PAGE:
Bias is always a danger in investigations - even if it can be difficult to nail down how it takes shape. Taking many different forms, the major problem in research biases is an error in judgment - and that you often don’t even know you are making an error in judgment.
“Nobody is naturally impartial,” writes Gerry Zack, CEO of the Society of Corporate Compliance and Ethics. “We have to take specific actions to ‘become’ impartial or, more accurately, offset the effects of our natural confirmation bias.” In other words, the bias is there. You just can’t see it. To counteract it, you’ll need to be proactive, putting specific tools and processes in place that reduce the bias.
Whether it’s something individual like confirmation bias or something more systemic like biased collection processes (leading to information bias), the risk is to skew your research and render your conclusions invalid.
Thankfully, there are investigative and research tools available to mitigate bias. You just have to choose to put them to use. Instead of focusing on the many different ways bias manifests in investigations and research, here we present three key ways that link analysis tools help reduce bias.
One winning approach is to have multiple investigators or analysts work independently at first, , then compare and contrast conclusions once they’ve made some initial findings.
Collaboration can be in-house or across multiple parties involved in the investigation. Take fraud investigation, for example. “The battle against fraud sees the involvement of various parties including issuers, acquirers, processors, card schemes, service providers and merchants, each of whom plays a different but equally important role,” writes Christian Chmiel at The Paypers. “As a result, each party possesses its own set of valuable data. More data translates into better risk assessment.” Data visualization is only as good as the underlying data, so use collaboration to get the best possible information.
When using a data visualization tool, this means making sure there are several features in place for the duration of the investigation:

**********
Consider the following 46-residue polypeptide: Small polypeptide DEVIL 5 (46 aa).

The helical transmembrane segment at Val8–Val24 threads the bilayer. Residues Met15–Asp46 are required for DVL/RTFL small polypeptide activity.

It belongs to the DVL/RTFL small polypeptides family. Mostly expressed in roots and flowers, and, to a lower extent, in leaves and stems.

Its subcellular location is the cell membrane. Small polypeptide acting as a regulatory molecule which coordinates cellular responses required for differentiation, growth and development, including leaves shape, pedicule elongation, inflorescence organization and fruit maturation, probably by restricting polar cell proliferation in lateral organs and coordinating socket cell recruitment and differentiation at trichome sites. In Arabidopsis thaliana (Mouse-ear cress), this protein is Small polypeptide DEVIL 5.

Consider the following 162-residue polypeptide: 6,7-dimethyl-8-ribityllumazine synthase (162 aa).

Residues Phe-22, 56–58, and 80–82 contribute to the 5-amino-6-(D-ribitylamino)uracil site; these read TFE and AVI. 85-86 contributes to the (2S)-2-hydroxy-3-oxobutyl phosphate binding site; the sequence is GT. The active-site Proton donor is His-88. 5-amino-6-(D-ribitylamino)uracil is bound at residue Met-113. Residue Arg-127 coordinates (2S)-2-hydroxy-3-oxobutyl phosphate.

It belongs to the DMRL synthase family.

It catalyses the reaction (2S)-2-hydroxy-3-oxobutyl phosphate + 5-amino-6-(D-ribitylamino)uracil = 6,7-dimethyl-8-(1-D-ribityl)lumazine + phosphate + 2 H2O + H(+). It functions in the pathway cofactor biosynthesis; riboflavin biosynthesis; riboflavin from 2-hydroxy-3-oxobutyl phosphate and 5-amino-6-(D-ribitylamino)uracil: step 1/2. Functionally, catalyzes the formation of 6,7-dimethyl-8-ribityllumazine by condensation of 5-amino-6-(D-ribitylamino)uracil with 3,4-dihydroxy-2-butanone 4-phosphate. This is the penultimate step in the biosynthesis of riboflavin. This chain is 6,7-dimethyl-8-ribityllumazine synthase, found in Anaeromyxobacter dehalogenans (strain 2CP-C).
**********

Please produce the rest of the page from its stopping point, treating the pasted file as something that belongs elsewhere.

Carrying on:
No person is an island - least of all an investigator. Smart collaboration tools help individuals see things they may otherwise not—and thus make better decisions—with the fresh perspective of collaborators.
Just by being aware of the possibility of confirmation bias, you can be more careful. You can consider ambiguity, look at the ‘why’ and approach from multiple angles to avoid confirmation bias in your research.
The only foolproof way to avoid confirmation bias is to impartially examine all of the data at your disposal. This is typically impossible - or at the very least impractical. Viewing data in a text-based format makes it incredibly difficult for our minds to identify patterns - and much more likely to identify patterns we already expect.
Data visualization makes this full examination possible. Good data collection avoids selection bias and good data analysis avoids using information incorrectly in the initial stages of research. But data visualization helps avoid confirmation bias in the later stages of research or investigation. Visualizations, including graph, geographic, and temporal, help ameliorate this problem by spatially arranging the data in ways that are easy for the brain to digest.
Data visualization tools can mitigate confirmation bias by allowing investigators to consider a much larger amount of data than they can hold in their minds at once. The mental picture helps them draw connections between data points they might have overlooked if they had to find them all on their own.
Let’s make it more personal. “Confirmation bias involves looking for examples that confirm the beliefs you already hold,” says Mark Pipes, Director of Product at Visallo. “If you’re manually making connections, the tendency is to look for confirming examples and then stop when you find them. Software for data visualization can force you to consider the complete set of relevant examples, possibly drawing your attention to contradictory examples and helping you consider how typical the familiar, confirming examples are.”
Visallo’s graph Visualizations can help lead to more thorough and defensible conclusions and reduce the likelihood of bias.
Pipes gives a concrete example. Say you’re tracking the origin of cell phone calls. You could calculate the average of the coordinates - which may very well end up being the city center, confirming your original suspicion. But by actually mapping the coordinates out you get a clearer visual: a lot of calls originated in the West and the East, not the city center as the midpoint. It’s a visual you wouldn’t otherwise have.
If you don’t do it before, visualize your data in multiple formats to compare conclusions as a last step in your investigation or project analysis.
A graph may help you understand the relationship between multiple data points, while a map gives you a real world picture of other geographic connections. A dashboard will give you a complete idea of where you’re at with the investigation, while a histogram could reveal incomplete or fraudulent data you may not have noticed before. Selection bias may drastically affect outcomes, and a visual can help you reveal if any of that initial raw data is flawed. Any system that helps you see more of the data at once will have a greater chance of exposing missing or biased data.
Used the right way, a data visualization tool can both widen your view of the investigation and narrow in on the validity of the data you are working with. Just as glasses can correct myopia, data visualization can lead to a more imaginative - and therefore less biased - analysis of your data.